Should mediation be compulsory for civil claims?
Posted on November 20, 2017 by Jeremy Frost
I read with interest the recent interim report from the Civil Justice Council working group on ADR (alternative dispute resolution) and Civil Justice, where they consider, amongst other matters, if ADR should be compulsory.
Report and consultation
The report covers a number of topics, including:
- Making ADR culturally normal
- Encouraging ADR at source before legal proceedings are contemplated
- Encouraging or requiring ADR when proceedings are in contemplation
- Encouraging ADR during the course of the proceedings
- Costs sanctions
- Low value cases/litigants without means
- The online opportunity
- A greater role for conciliation/ombudsmen during the currency of proceedings
And there is a large section which debates whether ADR, including mediation, should be made compulsory, although the report leaves the question open.
Why is ADR and mediation not more widespread?
It is clear that dispute resolution outside the courtroom is the direction of travel, but that the authorities are struggling to get their point across to the vast majority of the public.
For those closer to the process, the numbers willing to spend thousands of pounds being trained clearly shows an understanding of the benefits so what is missing? The massive opportunity that this new approach provides is at least not lost on them!
My first view of the report was that it resembled a business plan but without the financial objectives and marketing strategy. And I think this is the overriding problem.
Should it be compulsory?
The reports main outcome seems to be: with evidence that compulsory meditations settle in about as many instances as those where the process is voluntarily entered into, should the courts not be compelling parties to attend mediation sessions?
For what it’s worth, this seems a very limited objective. The bigger question to answer, which is also identified in the report, is how do we get the speed of this journey to increase? The suggestion is that compulsion might be the answer, but generally the question is left hanging like the proverbial rag doll in the wind.
More adventurous outcomes
If asked, I would look for the most adventurous of outcomes. Should we not be committing ourselves to halving the number of trials that are heard, or halving the length of time that disputes are open? Are these not better measures of success?
So how would I achieve this?
Simply put, we need to establish a market for mediation that is significantly more dynamic and broader than the present “barrister’s chambers” approach.
- This might include the court paying an ADR specialist to look at all cases for an hour and allow them to determine whether it a slam dunk, and if it is, pass it straight the judge for an order
- They might also approach the parties and offer ADR (for a fee if appropriate) or signpost those ADR services that already exist with less financially relevant claims
- They might also provide some guidance to the claimant as to what is required to better explain their claim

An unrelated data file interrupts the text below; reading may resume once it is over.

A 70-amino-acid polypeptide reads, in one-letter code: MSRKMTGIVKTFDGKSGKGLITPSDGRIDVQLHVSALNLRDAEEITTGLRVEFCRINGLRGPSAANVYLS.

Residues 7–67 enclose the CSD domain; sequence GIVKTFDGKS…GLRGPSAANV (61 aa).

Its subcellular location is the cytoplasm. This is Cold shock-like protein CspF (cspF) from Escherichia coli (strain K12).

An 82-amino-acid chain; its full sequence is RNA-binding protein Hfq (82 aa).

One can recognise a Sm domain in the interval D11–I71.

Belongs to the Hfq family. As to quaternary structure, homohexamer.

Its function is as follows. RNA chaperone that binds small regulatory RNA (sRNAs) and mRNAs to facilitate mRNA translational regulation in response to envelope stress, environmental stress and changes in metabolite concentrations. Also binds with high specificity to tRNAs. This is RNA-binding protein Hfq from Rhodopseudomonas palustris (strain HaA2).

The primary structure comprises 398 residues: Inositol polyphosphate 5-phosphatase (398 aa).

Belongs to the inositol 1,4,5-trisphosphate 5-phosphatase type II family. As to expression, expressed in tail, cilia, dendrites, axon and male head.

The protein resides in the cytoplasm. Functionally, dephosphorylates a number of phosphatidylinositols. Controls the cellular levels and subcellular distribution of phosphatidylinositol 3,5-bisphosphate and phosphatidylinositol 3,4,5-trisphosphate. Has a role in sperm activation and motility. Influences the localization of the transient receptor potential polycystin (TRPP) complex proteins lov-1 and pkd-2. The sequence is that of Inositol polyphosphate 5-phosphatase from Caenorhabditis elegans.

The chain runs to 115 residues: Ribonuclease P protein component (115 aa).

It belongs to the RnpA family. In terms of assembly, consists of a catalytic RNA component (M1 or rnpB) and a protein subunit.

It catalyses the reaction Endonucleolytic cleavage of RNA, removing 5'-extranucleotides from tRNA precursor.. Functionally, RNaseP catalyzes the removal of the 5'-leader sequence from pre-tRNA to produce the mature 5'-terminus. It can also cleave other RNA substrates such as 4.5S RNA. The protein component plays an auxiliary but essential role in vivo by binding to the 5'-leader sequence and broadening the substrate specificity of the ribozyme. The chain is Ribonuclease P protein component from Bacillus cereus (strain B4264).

However many webinars, infomercials and snazzy websites you put together, there will always be that minority who fill in the top, sign the bottom and issue it, expecting everyone else to work out what the problems are. It must be right that they be given a chance to explain the position, before the claim is kicked out, but should this really be at the instruction and explanation of the judge three or four months into the process?
ADR specialists working in a market environment will look at ways at reducing costs and generating profits, using trainees and less experienced staff to deal with those issues where a full ADR process is not required. Yes, checklists and regulation will follow, but at least the market will be directing development and allowing for innovation and expansion!
Lessons from the insolvency industry
This is almost exactly the path that the insolvency industry has taken over the past twenty years. Included within that process is a very simple claim agreement procedure for creditors in insolvency estates.
Most of the work is conducted by junior staff, leading to a claim determination by the liquidator. Most cases are simple, but in more complicated matters lawyers are instructed and negotiations take place.
In the end, though, the liquidator can make a decision and the creditor has a limited time to appeal.
Now I am not saying that this could simply be “copied and pasted” into the court’s claim procedures manual, but with a small amount of development and a set of ethical guidelines, I am sure that most cases could be dealt with cost effectively and within the “autonomous, speedy and cheap” methodology that so many desire.
And this leaves the elephant in the room: Brexit.
In general terms with smaller claims, the larger the disparity between the commercial size of the parties, the more difficult it is for sensible settlements to occur. And the biggest of all parties are the government departments who, in my experience, are the worst of all to deal with.
After all they have all the cards and are very prepared to use them when it suits, usually after bullying and prevarication have failed to allow them off the hook.
Wouldn’t a system designed to solve problems quickly and with the full engagement of government be a great selling point when selling the UK to the world after Brexit?
As I say above, the opportunity is massive; we are already at the forefront, but dare we grasp the nettle, or do we shrink back fold our arms and put the papers into the too difficult column? Unfortunately, this is well above my pay grade, but I would urge as many as possible to respond to the consultation.